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Editorial: Fish passage project brings jobs, hopes for habitat
Construction of the fish passage at Soda Springs Dam on the North Umpqua River is a beneficial project that has been a long time in coming. Seeing it get under way this summer is positive for our community and the habitat of native fish runs.
It's taken since 2001, when PacifiCorp was granted a 35-year-renewal of its license to operate the North Umpqua Hydroelectric Project, for the fish passage construction to begin. And the licensing agreement spanned 10 years of negotiation between PacifiCorp and seven state and federal agencies
Preliminary work, other projects and further study of the necessity of the fish passage occupied recent years, but now the $60 million project is moving forward and the timing couldn't be better.
A recent story by News-Review reporter Anne Creighton indicated the project is providing 100 jobs for employees of local companies. The work can only help our economy, which has been hurting with the high rate of unemployment and a lingering recession.
One downside of the project is the closure of some nearby trails and roads to ensure outdoor enthusiasts are not put in harm's way when heavy equipment is being employed to build the ladder. That means hiking or biking the entire 79-mile North Umpqua Trail will require a detour to the road to get around the project, which is located between the communities of Dry Creek and Toketee.
Detours around the closed roads are offered as well. The closures are expected to be in place until early 2012, the expected completion date.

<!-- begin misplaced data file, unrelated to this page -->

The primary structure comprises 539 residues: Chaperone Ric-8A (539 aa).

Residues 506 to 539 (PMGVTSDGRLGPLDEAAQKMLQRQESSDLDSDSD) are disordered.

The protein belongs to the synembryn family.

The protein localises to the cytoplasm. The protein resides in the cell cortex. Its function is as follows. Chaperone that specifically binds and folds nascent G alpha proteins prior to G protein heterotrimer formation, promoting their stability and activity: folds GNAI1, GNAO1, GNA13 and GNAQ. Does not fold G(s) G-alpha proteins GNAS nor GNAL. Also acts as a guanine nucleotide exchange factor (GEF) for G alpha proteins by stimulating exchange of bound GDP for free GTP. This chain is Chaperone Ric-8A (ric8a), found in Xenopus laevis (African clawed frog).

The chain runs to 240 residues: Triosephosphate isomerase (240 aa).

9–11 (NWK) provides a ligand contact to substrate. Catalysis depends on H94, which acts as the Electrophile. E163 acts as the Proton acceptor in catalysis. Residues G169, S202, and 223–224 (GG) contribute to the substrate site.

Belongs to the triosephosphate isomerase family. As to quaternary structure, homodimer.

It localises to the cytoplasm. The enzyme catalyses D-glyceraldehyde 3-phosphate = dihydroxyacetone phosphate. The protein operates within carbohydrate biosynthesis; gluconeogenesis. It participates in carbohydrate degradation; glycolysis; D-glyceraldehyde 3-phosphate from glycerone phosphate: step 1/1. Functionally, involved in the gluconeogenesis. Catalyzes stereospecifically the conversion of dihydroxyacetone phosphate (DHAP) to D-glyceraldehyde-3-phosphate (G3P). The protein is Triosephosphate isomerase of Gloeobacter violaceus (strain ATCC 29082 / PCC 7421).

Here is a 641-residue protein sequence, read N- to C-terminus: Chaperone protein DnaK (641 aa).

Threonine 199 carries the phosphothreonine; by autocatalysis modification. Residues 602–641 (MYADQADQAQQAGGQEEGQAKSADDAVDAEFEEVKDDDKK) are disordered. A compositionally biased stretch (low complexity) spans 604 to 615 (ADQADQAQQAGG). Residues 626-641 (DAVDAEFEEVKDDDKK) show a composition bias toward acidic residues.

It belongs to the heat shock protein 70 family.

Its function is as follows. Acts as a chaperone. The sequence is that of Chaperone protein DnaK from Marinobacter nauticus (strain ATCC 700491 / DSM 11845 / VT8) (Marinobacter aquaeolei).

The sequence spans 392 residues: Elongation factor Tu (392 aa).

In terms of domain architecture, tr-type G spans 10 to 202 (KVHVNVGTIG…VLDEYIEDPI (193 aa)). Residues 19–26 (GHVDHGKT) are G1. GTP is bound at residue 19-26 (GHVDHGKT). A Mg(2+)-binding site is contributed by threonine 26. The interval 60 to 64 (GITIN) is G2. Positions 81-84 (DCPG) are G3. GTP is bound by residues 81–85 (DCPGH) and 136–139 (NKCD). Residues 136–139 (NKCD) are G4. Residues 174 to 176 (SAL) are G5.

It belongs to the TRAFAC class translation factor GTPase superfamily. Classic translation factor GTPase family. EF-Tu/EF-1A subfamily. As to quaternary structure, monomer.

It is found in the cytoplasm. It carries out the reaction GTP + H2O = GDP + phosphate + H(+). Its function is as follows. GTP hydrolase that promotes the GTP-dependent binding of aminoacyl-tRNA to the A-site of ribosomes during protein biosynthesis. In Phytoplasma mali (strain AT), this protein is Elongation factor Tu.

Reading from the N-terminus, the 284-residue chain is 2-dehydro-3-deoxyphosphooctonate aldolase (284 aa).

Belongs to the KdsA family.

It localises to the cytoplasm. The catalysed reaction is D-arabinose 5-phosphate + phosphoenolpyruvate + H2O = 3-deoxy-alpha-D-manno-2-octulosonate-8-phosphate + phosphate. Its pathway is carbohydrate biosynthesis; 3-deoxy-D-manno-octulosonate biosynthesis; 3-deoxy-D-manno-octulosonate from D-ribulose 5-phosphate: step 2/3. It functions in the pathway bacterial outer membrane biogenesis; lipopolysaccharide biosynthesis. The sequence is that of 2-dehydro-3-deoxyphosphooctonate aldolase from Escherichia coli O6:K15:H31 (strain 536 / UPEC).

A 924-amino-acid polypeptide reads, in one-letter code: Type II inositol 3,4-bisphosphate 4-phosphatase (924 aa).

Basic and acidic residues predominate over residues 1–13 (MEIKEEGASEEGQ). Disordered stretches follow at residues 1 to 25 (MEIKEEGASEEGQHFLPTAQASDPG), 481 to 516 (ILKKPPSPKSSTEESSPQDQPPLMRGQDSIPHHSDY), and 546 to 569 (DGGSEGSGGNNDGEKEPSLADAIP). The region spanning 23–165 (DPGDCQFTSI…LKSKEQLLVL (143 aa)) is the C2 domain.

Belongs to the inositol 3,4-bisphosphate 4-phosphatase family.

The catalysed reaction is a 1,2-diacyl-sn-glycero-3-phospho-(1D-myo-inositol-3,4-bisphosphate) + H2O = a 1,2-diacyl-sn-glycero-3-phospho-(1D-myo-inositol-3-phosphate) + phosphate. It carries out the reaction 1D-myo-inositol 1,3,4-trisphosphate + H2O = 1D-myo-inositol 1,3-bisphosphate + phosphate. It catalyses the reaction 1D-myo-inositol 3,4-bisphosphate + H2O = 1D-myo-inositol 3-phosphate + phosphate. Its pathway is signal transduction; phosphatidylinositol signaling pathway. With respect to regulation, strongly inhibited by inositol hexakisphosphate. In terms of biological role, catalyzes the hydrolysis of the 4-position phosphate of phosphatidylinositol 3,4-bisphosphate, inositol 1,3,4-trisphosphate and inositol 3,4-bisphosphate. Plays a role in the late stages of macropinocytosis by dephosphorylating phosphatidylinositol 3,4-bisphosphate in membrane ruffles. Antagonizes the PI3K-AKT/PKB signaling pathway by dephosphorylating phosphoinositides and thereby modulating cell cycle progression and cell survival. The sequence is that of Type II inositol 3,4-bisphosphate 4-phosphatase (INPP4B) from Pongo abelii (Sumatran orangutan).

The inconvenience of the temporary closures is a small price to pay for a fish ladder that will open habitat that native fish runs haven't seen in nearly 60 years. Construction of the 77-foot-high Soda Springs Dam back in 1952 cut off 3 miles of the North Umpqua River and 3 miles of Fish Creek, where Chinook and coho salmon, steelhead and Pacific lamprey traditionally returned to spawn.
When the issue of re-licensing the hydroelectric project came up, removal of the dam — the most downstream electricity generator in the series of eight dams — was considered. Some still believe the company should have eliminated the barrier, but the parties reached the compromise of keeping the dam, which PacifiCorp says is crucial to its operation, and installing the fish passage,
When complete, the fish ladder will include a video monitoring system that will count every fish moving upstream. While it won't be open to the public like the Winchester Dam fish ladder is — lack of space prevents that — it will provide accurate numbers so agencies can monitor the health of the fish runs.
We're eager to see how the native fish fare in the future and until then, we're pleased this worthwhile project is keeping so many people working in our community.
Page Updated: Sunday September 19, 2010 02:41 PM Pacific
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